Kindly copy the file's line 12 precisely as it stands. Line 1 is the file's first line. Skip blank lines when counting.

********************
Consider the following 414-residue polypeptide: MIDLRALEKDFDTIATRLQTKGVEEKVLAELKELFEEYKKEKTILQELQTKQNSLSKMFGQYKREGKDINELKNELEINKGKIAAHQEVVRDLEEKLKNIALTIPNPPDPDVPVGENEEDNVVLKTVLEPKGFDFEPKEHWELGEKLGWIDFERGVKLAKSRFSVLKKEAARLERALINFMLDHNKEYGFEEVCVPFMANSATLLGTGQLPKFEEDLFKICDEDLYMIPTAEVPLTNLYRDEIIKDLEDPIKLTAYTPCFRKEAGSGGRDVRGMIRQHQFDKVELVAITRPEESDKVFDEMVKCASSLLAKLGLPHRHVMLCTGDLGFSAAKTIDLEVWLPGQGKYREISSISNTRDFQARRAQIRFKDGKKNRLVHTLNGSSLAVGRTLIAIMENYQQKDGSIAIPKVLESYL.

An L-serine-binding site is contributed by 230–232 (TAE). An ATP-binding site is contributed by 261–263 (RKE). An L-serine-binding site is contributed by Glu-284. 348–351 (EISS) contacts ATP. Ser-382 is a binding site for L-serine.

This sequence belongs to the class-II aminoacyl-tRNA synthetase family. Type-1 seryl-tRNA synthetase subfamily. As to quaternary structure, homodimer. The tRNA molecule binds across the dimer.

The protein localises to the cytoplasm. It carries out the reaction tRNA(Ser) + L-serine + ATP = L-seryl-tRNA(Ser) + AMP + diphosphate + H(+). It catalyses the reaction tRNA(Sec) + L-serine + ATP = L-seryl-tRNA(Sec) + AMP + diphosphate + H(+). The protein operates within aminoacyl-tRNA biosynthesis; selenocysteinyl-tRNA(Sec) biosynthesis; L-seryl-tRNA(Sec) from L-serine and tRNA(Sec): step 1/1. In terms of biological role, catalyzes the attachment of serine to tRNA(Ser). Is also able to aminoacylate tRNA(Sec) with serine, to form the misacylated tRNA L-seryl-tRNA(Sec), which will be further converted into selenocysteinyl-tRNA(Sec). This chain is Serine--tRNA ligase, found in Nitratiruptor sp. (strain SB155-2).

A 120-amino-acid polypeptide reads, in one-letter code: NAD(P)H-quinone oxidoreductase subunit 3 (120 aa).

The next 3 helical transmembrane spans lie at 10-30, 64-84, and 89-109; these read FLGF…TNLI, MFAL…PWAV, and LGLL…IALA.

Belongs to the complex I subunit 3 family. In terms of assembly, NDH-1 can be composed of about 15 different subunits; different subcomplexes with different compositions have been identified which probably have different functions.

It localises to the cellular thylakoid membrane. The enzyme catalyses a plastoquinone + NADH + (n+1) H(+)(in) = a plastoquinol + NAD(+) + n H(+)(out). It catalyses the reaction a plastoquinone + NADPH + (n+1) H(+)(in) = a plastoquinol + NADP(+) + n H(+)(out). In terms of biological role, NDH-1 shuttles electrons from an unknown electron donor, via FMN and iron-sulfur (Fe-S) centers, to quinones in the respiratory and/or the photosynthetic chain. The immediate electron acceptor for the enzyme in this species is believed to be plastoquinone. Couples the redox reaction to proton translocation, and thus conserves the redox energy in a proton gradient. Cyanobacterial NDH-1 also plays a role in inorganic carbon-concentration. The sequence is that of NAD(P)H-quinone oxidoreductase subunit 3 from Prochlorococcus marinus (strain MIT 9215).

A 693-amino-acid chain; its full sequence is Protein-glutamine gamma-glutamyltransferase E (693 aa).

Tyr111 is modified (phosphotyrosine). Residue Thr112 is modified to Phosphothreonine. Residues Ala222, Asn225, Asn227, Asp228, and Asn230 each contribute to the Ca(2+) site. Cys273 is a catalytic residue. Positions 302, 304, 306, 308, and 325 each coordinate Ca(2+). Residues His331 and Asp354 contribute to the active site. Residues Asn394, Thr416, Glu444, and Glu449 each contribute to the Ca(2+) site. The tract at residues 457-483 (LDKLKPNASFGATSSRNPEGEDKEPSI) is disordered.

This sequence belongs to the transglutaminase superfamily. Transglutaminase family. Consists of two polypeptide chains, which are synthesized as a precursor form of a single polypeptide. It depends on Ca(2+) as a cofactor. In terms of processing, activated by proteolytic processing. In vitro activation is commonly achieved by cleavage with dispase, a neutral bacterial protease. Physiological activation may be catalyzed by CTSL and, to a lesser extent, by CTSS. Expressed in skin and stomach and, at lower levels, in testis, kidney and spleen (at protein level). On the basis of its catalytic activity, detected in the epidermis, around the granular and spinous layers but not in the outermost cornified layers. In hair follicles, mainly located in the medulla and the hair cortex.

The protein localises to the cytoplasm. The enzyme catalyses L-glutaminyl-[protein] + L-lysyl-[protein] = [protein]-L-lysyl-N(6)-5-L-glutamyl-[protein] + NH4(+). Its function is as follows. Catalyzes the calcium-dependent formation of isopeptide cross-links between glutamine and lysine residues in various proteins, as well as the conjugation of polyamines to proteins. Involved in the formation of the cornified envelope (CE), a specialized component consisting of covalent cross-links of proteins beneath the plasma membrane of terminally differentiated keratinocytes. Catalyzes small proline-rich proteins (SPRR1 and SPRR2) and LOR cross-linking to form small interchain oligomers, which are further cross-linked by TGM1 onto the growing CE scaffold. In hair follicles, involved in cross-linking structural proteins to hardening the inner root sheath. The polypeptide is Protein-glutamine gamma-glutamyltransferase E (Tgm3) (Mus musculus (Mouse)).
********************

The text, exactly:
The protein localises to the cytoplasm. The enzyme catalyses L-glutaminyl-[protein] + L-lysyl-[protein] = [protein]-L-lysyl-N(6)-5-L-glutamyl-[protein] + NH4(+). Its function is as follows. Catalyzes the calcium-dependent formation of isopeptide cross-links between glutamine and lysine residues in various proteins, as well as the conjugation of polyamines to proteins. Involved in the formation of the cornified envelope (CE), a specialized component consisting of covalent cross-links of proteins beneath the plasma membrane of terminally differentiated keratinocytes. Catalyzes small proline-rich proteins (SPRR1 and SPRR2) and LOR cross-linking to form small interchain oligomers, which are further cross-linked by TGM1 onto the growing CE scaffold. In hair follicles, involved in cross-linking structural proteins to hardening the inner root sheath. The polypeptide is Protein-glutamine gamma-glutamyltransferase E (Tgm3) (Mus musculus (Mouse)).